WASHINGTON, DC — The Trump administration has made changes to various safety rules that some worker advocates say could harm workers. An article in the The New York Times titled “Worker Safety Rules Are Among Those Under Fire in Trump Era” cites new policies that the administration and legislators have put in place to roll back regulation and, in some cases, enforcement of worker safety rules. The first example of the new policy stance is that the Labor Department has stopped issuing news releases publicizing fines levied against companies, a tactic used in the past to publicly shame violators and to try and prompt other companies to follow rules and regulations. Another recently implemented rule on preventing employer retaliation against employees who report workplace hazards is currently being challenged in court. However, Jillian Rogers, a spokesperson for the Labor Department, says that the agency wouldn’t comment on the lack of press releases publicizing OSHA violations and that the agency’s enforcement efforts were unchanged from past efforts.
Beyond the worker retaliation rule, several rules and standards face delay or elimination. Specifically, a new rule requiring companies seeking federal contracts to disclose violations of labor standards — for example safety rules and even allegations of such violations — has been repealed in the Senate. In response to those upset about the rule change loosening contractor requirements against companies, some industry groups have said that the rule was a burden and unfair because allegations aren’t proven evidence of wrongdoing.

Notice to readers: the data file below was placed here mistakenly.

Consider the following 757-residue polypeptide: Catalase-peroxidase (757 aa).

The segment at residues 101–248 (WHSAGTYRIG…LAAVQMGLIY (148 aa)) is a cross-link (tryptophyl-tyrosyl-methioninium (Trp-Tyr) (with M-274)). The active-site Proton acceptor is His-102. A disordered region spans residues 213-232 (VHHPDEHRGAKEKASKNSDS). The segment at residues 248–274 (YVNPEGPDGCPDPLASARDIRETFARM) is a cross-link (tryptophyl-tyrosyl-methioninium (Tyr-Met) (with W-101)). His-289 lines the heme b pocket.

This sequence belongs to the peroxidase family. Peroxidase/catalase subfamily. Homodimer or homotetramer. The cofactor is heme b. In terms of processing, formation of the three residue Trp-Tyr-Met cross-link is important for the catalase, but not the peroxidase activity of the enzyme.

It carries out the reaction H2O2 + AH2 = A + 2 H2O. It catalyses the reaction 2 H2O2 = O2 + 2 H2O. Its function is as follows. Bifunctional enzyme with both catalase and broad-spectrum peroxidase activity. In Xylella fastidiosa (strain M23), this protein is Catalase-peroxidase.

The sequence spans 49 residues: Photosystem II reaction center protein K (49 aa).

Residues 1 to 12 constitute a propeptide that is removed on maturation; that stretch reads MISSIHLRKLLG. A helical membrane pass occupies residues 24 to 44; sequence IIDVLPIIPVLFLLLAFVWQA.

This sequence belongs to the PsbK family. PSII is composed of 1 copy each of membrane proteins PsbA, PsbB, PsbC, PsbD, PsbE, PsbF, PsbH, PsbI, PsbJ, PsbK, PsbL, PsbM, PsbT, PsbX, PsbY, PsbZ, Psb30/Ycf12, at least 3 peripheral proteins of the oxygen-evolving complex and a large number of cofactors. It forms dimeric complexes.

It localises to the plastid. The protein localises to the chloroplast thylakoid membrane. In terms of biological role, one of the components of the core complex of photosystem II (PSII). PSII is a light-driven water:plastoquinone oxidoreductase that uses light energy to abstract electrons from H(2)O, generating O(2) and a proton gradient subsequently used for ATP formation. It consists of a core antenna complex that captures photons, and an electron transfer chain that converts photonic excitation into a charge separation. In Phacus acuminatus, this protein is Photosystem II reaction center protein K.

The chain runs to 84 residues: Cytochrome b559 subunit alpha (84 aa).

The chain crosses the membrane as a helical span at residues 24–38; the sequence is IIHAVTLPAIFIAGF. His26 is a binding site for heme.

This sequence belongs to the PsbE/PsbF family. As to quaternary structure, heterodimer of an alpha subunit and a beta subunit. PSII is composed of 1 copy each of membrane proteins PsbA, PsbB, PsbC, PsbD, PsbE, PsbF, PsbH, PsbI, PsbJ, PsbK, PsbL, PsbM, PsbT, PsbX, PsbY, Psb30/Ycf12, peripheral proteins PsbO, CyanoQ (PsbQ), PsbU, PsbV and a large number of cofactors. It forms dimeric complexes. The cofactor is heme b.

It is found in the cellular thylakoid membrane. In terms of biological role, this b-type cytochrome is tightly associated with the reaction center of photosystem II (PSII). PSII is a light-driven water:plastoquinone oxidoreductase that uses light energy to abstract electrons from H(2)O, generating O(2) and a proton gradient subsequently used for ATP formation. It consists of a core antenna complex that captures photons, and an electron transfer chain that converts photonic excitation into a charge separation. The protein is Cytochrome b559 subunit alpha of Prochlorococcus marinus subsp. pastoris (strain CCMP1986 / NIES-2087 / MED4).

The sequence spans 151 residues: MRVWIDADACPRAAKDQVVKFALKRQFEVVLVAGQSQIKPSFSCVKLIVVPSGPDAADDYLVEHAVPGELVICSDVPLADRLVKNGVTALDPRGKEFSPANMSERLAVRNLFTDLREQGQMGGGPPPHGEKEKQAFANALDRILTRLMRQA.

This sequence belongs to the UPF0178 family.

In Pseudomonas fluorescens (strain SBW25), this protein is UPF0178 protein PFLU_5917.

Another source of contention between industry and regulators are OSHA’s Obama-era regulations that require companies to better comply with record-keeping rules. For example, one key provision set to go into effect in February would have required companies to electronically submit accident data to OSHA for posting on a public website. However, the agency has changed the wording on the site to say that it isn’t accepting electronic submissions. This means that the rule isn’t being put into effect though it was supposed to go live in February.
Even the time period given to OSHA to issue citations after an alleged violation is being questioned. In the past, OSHA asserted that it had up to 5 ½ years to issue citations after an alleged violation. In 2012, the courts found this stance to be inconsistent with the law, which meant OSHA had only 6 months after an incident to issue citations. The agency’s citation window was again increased by a rule issued by the Obama administration, but the House recently repealed this rule and the Senate is expected to do the same. In defense of the rule, David Michaels, the former head of OSHA, said that if this rule died, safety recording would effectively become voluntary because finding violations and bringing charges within 6 months was nearly impossible. “Responsible companies will keep good records, but the low-road companies won’t, and that will put responsible companies at a disadvantage,” he said.
OSHA has also said that it will delay a rule intended to lower occupational exposure to beryllium, a mineral connected with deadly lung disease. The rule limiting exposure was supposed to take effect in March 2017 but was delayed until at least May. Safety advocates hope that the rule, the work for which has been underway for four decades, will still be put in place with only minor changes.